Suppose Alice and Bob are both asked to prepare a meal. Alice likes Chinese, Bob likes Italian. They each pick their favorite recipe, shop at the local specialty store, and carefully follow the instructions. But when they take their dishes out of the oven, they are in for a big surprise. The two meals turn out to be identical. We can imagine the existential questions Alice and Bob must ask themselves. How can different ingredients produce the same dish? What does it even mean to cook Chinese or Italian? And is their approach to preparing food totally flawed?

This is exactly the perplexity experienced by quantum physicists. They have found many examples of two completely different descriptions of the same physical system. In the case of physics, instead of meats and sauces, the ingredients are particles and forces; the recipes are mathematical formulas encoding the interactions; and the cooking process is the quantization procedure that turns equations into the probabilities of physical phenomena. Just like Alice and Bob, quantum physicists wonder how different recipes lead to the same outcomes.

Did nature have any choice in picking its fundamental laws? Albert Einstein famously believed that, given some general principles, there is essentially a unique way to construct a consistent, functioning universe. In Einstein’s view, if we probed the essence of physics deeply enough, there would be one and only one way in which all the components — matter, radiation, forces, space and time — would fit together to make reality work, just as the gears, springs, dials and wheels of a mechanical clock uniquely combine to keep time.

The current Standard Model of particle physics is indeed a tightly constructed mechanism with only a handful of ingredients. Yet instead of being unique, the universe seems to be one of an infinitude of possible worlds. We have no clue why this particular combination of particles and forces underlies nature’s structure. Why are there six “flavors” of quarks, three “generations” of neutrinos, and one Higgs particle? Furthermore, the Standard Model comes with 19 constants of nature — numbers like the mass and charge of the electron — that have to be measured in experiments. The values of these “free parameters” seem to be without any deeper meaning. On the one hand, particle physics is a wonder of elegance; on the other hand, it is a just-so story.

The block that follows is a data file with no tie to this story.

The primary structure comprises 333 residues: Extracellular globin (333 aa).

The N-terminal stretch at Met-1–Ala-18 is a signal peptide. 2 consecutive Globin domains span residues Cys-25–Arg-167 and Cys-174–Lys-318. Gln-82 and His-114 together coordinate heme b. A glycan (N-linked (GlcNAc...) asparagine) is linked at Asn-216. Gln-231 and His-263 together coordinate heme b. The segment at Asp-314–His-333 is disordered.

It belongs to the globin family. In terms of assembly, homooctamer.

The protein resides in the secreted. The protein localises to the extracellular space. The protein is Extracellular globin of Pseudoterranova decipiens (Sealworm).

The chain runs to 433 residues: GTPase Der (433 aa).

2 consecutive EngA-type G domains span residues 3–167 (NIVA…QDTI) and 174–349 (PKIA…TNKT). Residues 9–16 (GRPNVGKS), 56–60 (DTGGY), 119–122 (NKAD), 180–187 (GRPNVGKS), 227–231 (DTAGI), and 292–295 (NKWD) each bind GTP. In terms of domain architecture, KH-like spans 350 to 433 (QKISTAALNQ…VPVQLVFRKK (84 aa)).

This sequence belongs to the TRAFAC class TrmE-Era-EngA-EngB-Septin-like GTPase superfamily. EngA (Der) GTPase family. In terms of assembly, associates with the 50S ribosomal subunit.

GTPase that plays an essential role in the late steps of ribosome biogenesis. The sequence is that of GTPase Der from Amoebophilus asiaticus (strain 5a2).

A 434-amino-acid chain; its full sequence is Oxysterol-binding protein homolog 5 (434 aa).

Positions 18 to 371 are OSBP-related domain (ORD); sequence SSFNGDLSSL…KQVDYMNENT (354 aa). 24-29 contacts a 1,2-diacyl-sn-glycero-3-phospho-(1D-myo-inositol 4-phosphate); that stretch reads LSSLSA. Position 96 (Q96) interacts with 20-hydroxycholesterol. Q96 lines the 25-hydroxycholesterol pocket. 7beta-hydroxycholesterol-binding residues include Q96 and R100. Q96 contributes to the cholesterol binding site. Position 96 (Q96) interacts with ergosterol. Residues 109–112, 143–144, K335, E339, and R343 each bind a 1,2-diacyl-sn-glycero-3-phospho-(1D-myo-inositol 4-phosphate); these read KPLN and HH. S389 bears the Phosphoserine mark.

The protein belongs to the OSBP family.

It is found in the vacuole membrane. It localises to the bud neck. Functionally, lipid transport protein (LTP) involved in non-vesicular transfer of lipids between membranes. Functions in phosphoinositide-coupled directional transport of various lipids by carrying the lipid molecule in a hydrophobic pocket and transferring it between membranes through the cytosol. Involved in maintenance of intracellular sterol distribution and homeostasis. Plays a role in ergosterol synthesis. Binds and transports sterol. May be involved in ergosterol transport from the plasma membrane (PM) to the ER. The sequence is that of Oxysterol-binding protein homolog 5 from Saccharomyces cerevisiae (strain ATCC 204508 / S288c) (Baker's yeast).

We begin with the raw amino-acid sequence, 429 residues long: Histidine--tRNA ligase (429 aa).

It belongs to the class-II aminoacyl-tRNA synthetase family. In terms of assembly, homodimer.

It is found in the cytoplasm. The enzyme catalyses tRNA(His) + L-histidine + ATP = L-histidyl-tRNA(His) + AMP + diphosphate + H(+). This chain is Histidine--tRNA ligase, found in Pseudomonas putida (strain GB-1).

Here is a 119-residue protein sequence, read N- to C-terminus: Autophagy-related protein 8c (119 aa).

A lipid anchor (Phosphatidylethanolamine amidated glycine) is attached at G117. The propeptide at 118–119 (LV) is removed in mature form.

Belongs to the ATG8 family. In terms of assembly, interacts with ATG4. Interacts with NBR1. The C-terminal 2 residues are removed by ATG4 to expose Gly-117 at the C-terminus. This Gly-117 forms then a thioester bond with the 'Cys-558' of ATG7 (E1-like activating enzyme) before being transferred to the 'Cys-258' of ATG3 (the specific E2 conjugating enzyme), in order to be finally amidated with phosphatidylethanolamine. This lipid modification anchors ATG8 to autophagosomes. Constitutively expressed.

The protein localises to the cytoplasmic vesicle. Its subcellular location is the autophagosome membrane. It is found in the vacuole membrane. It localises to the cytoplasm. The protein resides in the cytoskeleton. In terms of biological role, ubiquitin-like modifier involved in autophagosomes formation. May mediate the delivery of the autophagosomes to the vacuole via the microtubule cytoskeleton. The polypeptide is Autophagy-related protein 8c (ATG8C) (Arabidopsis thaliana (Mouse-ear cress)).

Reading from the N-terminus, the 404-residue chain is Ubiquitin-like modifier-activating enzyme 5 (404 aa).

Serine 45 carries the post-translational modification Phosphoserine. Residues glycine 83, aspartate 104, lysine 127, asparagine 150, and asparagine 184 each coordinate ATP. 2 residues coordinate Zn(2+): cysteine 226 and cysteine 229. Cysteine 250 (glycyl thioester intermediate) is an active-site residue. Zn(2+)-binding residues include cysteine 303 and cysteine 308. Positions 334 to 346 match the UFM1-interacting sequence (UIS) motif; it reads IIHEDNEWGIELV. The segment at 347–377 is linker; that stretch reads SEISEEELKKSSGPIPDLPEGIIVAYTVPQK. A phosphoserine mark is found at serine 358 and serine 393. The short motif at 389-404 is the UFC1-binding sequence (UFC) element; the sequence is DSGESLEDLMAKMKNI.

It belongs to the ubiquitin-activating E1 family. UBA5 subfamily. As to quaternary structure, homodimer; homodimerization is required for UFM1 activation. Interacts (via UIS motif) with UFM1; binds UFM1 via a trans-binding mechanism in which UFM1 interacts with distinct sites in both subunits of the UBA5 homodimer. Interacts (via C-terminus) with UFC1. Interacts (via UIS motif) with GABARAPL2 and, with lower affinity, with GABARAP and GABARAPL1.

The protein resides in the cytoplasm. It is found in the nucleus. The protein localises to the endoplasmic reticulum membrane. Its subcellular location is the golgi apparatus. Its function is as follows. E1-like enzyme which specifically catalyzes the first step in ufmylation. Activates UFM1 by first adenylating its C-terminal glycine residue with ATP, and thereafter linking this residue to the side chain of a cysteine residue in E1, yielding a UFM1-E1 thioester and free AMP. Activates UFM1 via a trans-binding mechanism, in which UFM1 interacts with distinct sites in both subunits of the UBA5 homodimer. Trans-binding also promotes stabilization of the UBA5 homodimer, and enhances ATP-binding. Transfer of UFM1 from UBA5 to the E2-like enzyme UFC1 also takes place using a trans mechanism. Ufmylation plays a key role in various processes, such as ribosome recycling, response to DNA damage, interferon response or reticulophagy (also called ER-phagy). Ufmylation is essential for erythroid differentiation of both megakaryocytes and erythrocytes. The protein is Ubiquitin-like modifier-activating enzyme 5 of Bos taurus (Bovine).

If our world is but one of many, how do we deal with the alternatives? The current point of view can be seen as the polar opposite of Einstein’s dream of a unique cosmos. Modern physicists embrace the vast space of possibilities and try to understand its overarching logic and interconnectedness. From gold diggers they have turned into geographers and geologists, mapping the landscape in detail and studying the forces that have shaped it.

The game changer that led to this switch of perspective has been string theory. At this moment it is the only viable candidate for a theory of nature able to describe all particles and forces, including gravity, while obeying the strict logical rules of quantum mechanics and relativity. The good news is that string theory has no free parameters. It has no dials that can be turned. It doesn’t make sense to ask which string theory describes our universe, because there is only one. The absence of any additional features leads to a radical consequence. All numbers in nature should be determined by physics itself. They are no “constants of nature,” only variables that are fixed by equations (perhaps intractably complicated ones).